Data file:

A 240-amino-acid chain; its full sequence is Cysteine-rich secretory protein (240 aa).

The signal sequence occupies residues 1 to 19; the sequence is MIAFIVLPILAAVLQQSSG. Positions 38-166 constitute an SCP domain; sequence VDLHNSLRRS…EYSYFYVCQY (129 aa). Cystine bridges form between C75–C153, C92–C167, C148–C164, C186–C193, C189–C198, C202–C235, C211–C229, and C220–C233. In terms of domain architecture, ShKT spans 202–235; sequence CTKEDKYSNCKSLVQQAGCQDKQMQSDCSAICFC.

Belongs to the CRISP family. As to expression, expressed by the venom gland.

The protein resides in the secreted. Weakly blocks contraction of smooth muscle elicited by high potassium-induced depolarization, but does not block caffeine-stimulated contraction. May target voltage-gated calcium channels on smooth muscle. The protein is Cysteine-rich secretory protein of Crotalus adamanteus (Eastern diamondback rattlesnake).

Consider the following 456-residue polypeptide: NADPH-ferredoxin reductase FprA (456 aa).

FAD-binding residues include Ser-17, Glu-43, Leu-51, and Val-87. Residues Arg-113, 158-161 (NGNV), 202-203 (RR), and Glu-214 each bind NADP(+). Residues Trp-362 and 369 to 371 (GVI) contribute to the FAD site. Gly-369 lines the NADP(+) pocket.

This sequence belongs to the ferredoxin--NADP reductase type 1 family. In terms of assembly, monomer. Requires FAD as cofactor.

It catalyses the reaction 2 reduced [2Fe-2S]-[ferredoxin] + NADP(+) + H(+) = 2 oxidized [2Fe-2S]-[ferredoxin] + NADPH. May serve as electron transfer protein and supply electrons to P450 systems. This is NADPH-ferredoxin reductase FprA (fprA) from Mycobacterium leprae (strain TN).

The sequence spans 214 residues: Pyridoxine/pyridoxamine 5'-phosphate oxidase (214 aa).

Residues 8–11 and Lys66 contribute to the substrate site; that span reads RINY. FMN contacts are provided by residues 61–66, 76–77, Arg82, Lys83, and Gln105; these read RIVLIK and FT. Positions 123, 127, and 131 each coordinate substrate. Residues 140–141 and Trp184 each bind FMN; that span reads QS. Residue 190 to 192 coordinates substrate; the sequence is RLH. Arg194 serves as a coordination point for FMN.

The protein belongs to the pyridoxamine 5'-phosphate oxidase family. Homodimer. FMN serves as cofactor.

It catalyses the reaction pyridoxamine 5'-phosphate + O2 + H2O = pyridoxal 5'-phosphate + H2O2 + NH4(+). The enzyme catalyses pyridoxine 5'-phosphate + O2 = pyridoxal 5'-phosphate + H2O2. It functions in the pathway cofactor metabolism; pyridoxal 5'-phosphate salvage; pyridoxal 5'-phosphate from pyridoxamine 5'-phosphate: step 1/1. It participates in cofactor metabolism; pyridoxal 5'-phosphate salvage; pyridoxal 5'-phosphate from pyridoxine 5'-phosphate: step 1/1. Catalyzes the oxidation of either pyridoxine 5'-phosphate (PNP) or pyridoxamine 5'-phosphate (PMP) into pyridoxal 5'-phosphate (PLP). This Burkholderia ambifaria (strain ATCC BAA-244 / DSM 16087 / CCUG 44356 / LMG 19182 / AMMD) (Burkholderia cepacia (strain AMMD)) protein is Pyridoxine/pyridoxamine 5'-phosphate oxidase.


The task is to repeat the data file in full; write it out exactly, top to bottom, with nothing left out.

A 240-amino-acid chain; its full sequence is Cysteine-rich secretory protein (240 aa).

The signal sequence occupies residues 1 to 19; the sequence is MIAFIVLPILAAVLQQSSG. Positions 38-166 constitute an SCP domain; sequence VDLHNSLRRS…EYSYFYVCQY (129 aa). Cystine bridges form between C75–C153, C92–C167, C148–C164, C186–C193, C189–C198, C202–C235, C211–C229, and C220–C233. In terms of domain architecture, ShKT spans 202–235; sequence CTKEDKYSNCKSLVQQAGCQDKQMQSDCSAICFC.

Belongs to the CRISP family. As to expression, expressed by the venom gland.

The protein resides in the secreted. Weakly blocks contraction of smooth muscle elicited by high potassium-induced depolarization, but does not block caffeine-stimulated contraction. May target voltage-gated calcium channels on smooth muscle. The protein is Cysteine-rich secretory protein of Crotalus adamanteus (Eastern diamondback rattlesnake).

Consider the following 456-residue polypeptide: NADPH-ferredoxin reductase FprA (456 aa).

FAD-binding residues include Ser-17, Glu-43, Leu-51, and Val-87. Residues Arg-113, 158-161 (NGNV), 202-203 (RR), and Glu-214 each bind NADP(+). Residues Trp-362 and 369 to 371 (GVI) contribute to the FAD site. Gly-369 lines the NADP(+) pocket.

This sequence belongs to the ferredoxin--NADP reductase type 1 family. In terms of assembly, monomer. Requires FAD as cofactor.

It catalyses the reaction 2 reduced [2Fe-2S]-[ferredoxin] + NADP(+) + H(+) = 2 oxidized [2Fe-2S]-[ferredoxin] + NADPH. May serve as electron transfer protein and supply electrons to P450 systems. This is NADPH-ferredoxin reductase FprA (fprA) from Mycobacterium leprae (strain TN).

The sequence spans 214 residues: Pyridoxine/pyridoxamine 5'-phosphate oxidase (214 aa).

Residues 8–11 and Lys66 contribute to the substrate site; that span reads RINY. FMN contacts are provided by residues 61–66, 76–77, Arg82, Lys83, and Gln105; these read RIVLIK and FT. Positions 123, 127, and 131 each coordinate substrate. Residues 140–141 and Trp184 each bind FMN; that span reads QS. Residue 190 to 192 coordinates substrate; the sequence is RLH. Arg194 serves as a coordination point for FMN.

The protein belongs to the pyridoxamine 5'-phosphate oxidase family. Homodimer. FMN serves as cofactor.

It catalyses the reaction pyridoxamine 5'-phosphate + O2 + H2O = pyridoxal 5'-phosphate + H2O2 + NH4(+). The enzyme catalyses pyridoxine 5'-phosphate + O2 = pyridoxal 5'-phosphate + H2O2. It functions in the pathway cofactor metabolism; pyridoxal 5'-phosphate salvage; pyridoxal 5'-phosphate from pyridoxamine 5'-phosphate: step 1/1. It participates in cofactor metabolism; pyridoxal 5'-phosphate salvage; pyridoxal 5'-phosphate from pyridoxine 5'-phosphate: step 1/1. Catalyzes the oxidation of either pyridoxine 5'-phosphate (PNP) or pyridoxamine 5'-phosphate (PMP) into pyridoxal 5'-phosphate (PLP). This Burkholderia ambifaria (strain ATCC BAA-244 / DSM 16087 / CCUG 44356 / LMG 19182 / AMMD) (Burkholderia cepacia (strain AMMD)) protein is Pyridoxine/pyridoxamine 5'-phosphate oxidase.